Marcelo Paixão: Confronting Race and Inequality in Brazil
This article is part of the Leaders of Social & Political Change series from the Fall 2012 issue of Americas Quarterly. View the full special section.
The redemocratization of Brazilian society in the 1980s has meant the widening of the political sphere for a whole new set of social actors. But not all sectors have benefitted equally. This is particularly true for Brazilians of African descent. Inequality is clearest in education, though it exists in almost all sectors. Currently, only 8 percent of Brazilians of African descent between the ages of 18 and 24 attend institutions of higher learning. If we take only public universities into account—which, in Brazil, are usually the best—the percentage falls to below 3 percent!
In Brazil, dark-skinned individuals are systematically excluded from the means that would allow them to secure social rights, attain upward social mobility and gain public visibility for their cause. This exclusion is not the result of specific laws, but rather of social, cultural and political patterns that reinforce the notion that it is natural for people of African descent to be relegated to subordinate roles and to be paid low wages with little job security.
During its five decades in Brazil, the Ford Foundation has opened spaces for reflection and action in combating racism and overcoming racial inequality. The foundation’s efforts have not been based on a model of philanthropy, but rather on strategic action to support leading players in this process.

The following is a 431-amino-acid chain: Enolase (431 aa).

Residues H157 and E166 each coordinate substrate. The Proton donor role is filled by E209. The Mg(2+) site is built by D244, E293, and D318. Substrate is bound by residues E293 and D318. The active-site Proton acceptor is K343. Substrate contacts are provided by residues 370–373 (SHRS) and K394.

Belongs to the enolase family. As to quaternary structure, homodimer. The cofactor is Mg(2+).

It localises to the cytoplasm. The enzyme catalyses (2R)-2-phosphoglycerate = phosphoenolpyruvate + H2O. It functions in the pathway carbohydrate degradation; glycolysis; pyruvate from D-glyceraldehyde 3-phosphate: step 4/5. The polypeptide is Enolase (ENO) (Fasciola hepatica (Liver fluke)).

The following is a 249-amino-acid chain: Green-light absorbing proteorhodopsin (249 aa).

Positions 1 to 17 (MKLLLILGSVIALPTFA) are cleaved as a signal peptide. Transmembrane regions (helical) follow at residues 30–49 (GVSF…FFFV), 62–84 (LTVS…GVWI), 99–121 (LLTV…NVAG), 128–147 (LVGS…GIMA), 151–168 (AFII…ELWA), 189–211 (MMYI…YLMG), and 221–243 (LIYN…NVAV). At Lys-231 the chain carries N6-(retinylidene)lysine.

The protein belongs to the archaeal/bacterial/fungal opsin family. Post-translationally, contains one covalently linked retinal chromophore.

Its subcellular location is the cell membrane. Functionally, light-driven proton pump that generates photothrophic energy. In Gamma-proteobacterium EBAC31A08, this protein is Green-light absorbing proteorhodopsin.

More recently, the Ford Foundation was instrumental in advancing affirmative action policies. Their initiatives have expanded access to public institutions of higher learning in Brazil by guaranteeing slots at the best universities for poor students and those of African descent.
Because of its efforts to advance racial equality, the Ford Foundation has become a target of criticism in Brazil. Many still believe that the Brazilian model of race relations should be defended because it represents a symbol of national identity. The symbol, though, ignores the profound levels of race-based social, educational, political, and economic inequalities and injustices that exist even today.
The Ford Foundation and other international organizations forced Brazilians to confront the myth of racial democracy in Brazil. And in doing so, the Ford Foundation’s influence has extended far beyond our times. Its name is inscribed on the very pages of Brazilian history.
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